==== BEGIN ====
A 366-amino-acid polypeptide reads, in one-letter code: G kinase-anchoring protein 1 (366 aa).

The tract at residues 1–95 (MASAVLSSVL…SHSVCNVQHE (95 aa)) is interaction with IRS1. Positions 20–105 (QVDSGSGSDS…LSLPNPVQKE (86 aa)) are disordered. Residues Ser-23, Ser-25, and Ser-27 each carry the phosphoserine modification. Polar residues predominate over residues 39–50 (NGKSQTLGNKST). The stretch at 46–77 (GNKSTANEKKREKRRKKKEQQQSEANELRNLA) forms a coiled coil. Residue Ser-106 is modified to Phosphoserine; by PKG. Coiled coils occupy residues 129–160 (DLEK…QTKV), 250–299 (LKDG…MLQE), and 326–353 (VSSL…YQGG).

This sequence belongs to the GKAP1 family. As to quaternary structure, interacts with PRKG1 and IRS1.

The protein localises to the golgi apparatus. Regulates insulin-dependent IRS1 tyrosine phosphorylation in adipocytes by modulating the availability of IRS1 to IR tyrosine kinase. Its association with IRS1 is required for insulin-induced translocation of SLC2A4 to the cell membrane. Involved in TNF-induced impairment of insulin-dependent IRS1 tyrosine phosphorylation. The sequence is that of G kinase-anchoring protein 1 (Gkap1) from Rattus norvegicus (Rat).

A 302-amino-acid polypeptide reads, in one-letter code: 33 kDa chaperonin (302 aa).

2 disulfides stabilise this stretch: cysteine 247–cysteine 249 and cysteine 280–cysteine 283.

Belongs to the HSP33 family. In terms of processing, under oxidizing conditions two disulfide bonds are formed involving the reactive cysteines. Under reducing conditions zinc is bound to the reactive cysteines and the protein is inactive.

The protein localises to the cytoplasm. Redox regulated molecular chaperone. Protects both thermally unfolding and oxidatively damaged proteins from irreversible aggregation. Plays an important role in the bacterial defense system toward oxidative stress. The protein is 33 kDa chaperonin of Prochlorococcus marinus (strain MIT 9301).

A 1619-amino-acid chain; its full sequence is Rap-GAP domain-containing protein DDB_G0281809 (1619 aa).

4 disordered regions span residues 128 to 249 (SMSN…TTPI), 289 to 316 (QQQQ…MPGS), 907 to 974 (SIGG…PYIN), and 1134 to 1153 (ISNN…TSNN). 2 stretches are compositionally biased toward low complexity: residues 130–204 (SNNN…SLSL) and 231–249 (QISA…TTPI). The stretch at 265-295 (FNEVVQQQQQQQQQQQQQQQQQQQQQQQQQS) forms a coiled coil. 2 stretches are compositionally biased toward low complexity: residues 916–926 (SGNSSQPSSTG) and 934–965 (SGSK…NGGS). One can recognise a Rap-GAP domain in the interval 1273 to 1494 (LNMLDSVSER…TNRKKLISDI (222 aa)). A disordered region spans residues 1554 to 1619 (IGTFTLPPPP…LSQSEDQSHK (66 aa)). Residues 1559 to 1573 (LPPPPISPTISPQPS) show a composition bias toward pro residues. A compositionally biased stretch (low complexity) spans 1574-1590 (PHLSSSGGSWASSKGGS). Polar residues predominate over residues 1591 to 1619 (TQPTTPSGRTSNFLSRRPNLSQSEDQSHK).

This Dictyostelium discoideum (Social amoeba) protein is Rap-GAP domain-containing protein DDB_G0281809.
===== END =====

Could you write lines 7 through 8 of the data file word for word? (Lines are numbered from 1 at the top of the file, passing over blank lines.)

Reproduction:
Belongs to the HSP33 family. In terms of processing, under oxidizing conditions two disulfide bonds are formed involving the reactive cysteines. Under reducing conditions zinc is bound to the reactive cysteines and the protein is inactive.

The protein localises to the cytoplasm. Redox regulated molecular chaperone. Protects both thermally unfolding and oxidatively damaged proteins from irreversible aggregation. Plays an important role in the bacterial defense system toward oxidative stress. The protein is 33 kDa chaperonin of Prochlorococcus marinus (strain MIT 9301).